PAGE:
The first of its kind, the platform serves as a publicly available resource to search for, and identity, qualified women mediators. It can be used by organisations such as the United Nations, or national governments involved in peace processes, to help them search for candidates based on their specific areas of expertise, location and languages.
Between 1992 – 2019, women made up only 6% of mediators, 6% of signatories and 13% of negotiators in major peace processes, despite studies showing that women’s direct participation in peace negotiations increases the sustainability and quality of peace.
The new database profiles members of Women Mediators across the Commonwealth (WMC), a network which connects women with a broad range of mediation knowledge from across the Commonwealth. Member’s experiences range from supporting former combatants in Sierra Leone to return to their communities, to helping broker a national peace deal in the Philippines.
Bebhinn McKinley is a member of WMC based in Northern Ireland:
“This database serves to recognise and make visible the skills, capacity and wealth of experience of women mediators. It brings to the fore the substantial individual and collective capabilities, which are all too often invisible. The process of developing the database provoked me and many other members to recognise within ourselves the skills, experience and knowledge we bring to the field of mediation and peacebuilding.”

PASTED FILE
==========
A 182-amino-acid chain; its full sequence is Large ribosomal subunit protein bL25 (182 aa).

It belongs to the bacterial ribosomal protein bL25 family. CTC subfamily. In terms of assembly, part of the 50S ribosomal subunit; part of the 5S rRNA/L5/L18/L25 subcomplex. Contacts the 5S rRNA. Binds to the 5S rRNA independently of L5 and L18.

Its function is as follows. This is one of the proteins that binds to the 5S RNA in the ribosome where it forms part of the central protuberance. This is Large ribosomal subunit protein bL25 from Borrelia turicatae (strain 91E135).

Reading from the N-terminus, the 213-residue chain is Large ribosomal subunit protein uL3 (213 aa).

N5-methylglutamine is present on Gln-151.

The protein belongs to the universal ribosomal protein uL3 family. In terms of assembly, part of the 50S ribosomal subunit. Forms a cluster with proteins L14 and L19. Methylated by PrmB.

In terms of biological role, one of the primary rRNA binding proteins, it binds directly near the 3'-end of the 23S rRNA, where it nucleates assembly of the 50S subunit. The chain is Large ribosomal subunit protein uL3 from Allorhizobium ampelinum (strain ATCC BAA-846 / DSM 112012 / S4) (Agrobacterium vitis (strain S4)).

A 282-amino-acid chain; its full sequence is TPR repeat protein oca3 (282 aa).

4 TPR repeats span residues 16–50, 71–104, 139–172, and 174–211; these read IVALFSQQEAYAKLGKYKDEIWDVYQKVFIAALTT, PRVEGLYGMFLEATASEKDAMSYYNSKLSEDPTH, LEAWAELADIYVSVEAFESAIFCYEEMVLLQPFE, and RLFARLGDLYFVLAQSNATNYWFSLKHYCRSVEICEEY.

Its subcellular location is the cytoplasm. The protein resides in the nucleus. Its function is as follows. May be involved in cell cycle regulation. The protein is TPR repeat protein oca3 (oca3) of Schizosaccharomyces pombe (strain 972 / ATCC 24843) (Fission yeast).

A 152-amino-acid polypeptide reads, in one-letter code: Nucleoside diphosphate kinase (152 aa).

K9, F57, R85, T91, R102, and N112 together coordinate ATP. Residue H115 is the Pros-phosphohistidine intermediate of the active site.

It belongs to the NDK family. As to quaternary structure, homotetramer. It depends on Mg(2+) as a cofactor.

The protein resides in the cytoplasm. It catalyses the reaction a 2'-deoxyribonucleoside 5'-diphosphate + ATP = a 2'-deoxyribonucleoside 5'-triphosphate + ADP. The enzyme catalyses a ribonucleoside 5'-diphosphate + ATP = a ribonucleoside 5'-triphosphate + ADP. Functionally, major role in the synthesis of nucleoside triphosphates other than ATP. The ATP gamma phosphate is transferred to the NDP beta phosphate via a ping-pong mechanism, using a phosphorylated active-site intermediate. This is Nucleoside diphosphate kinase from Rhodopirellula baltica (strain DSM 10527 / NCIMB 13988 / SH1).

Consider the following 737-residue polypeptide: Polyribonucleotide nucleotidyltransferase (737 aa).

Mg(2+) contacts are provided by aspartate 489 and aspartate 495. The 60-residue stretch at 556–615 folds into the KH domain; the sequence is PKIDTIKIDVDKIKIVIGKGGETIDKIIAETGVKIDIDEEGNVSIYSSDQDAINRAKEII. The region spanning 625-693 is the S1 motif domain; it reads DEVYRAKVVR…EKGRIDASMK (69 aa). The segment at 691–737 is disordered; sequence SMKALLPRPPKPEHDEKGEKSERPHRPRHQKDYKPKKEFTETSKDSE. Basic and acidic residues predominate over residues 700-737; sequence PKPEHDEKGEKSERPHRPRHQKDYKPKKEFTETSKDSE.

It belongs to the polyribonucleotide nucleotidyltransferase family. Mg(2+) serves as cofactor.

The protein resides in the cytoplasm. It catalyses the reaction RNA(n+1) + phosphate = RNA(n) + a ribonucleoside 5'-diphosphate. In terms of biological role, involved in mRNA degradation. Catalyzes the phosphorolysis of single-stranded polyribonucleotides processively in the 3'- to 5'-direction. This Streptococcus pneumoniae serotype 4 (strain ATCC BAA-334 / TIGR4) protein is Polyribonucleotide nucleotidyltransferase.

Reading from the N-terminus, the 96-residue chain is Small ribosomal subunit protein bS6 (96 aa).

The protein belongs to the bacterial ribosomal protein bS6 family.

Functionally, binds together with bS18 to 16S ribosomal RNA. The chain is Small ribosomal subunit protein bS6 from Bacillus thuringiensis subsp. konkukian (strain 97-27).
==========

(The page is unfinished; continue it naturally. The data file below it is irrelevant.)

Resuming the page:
The network was created in response to the persistent under-representation of women in peace and security. Coordinated by Conciliation Resources, it advocates for the increased recognition of women mediators, and their participation in peace processes within communities, regionally and internationally. It also provides opportunities for the members to learn from and support each other.
Laura Aumeer is the Europe-Asia Department Director at Conciliation Resources:
“As the breath of knowledge and experience in the WMC proves, the lack of representation of women in peace processes is not because there is a shortage of skilled and qualified women practitioners, but rather a lack of opportunities for inclusion. The aim of this database is to help break down some of the barriers that prevent women from being selected for these roles.”